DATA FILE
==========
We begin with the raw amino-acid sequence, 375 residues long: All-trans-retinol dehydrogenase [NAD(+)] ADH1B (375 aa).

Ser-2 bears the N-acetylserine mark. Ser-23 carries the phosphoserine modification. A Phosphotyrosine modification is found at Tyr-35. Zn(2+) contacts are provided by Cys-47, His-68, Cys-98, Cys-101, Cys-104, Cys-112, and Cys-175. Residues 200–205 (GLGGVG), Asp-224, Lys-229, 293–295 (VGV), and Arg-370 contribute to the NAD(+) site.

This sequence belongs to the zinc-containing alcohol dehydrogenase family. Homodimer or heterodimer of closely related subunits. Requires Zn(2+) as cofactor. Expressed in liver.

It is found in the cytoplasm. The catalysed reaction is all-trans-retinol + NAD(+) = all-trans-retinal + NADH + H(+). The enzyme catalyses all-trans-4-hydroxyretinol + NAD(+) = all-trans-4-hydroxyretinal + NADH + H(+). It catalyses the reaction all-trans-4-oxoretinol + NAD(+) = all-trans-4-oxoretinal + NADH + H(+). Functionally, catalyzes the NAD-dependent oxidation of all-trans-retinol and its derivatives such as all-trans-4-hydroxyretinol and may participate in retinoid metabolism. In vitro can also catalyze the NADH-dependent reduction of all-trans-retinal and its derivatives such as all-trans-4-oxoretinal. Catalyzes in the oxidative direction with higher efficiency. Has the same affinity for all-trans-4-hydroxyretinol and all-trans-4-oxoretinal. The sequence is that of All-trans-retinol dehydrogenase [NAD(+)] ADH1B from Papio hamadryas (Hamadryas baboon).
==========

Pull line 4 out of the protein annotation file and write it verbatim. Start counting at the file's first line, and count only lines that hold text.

It is found in the cytoplasm. The catalysed reaction is all-trans-retinol + NAD(+) = all-trans-retinal + NADH + H(+). The enzyme catalyses all-trans-4-hydroxyretinol + NAD(+) = all-trans-4-hydroxyretinal + NADH + H(+). It catalyses the reaction all-trans-4-oxoretinol + NAD(+) = all-trans-4-oxoretinal + NADH + H(+). Functionally, catalyzes the NAD-dependent oxidation of all-trans-retinol and its derivatives such as all-trans-4-hydroxyretinol and may participate in retinoid metabolism. In vitro can also catalyze the NADH-dependent reduction of all-trans-retinal and its derivatives such as all-trans-4-oxoretinal. Catalyzes in the oxidative direction with higher efficiency. Has the same affinity for all-trans-4-hydroxyretinol and all-trans-4-oxoretinal. The sequence is that of All-trans-retinol dehydrogenase [NAD(+)] ADH1B from Papio hamadryas (Hamadryas baboon).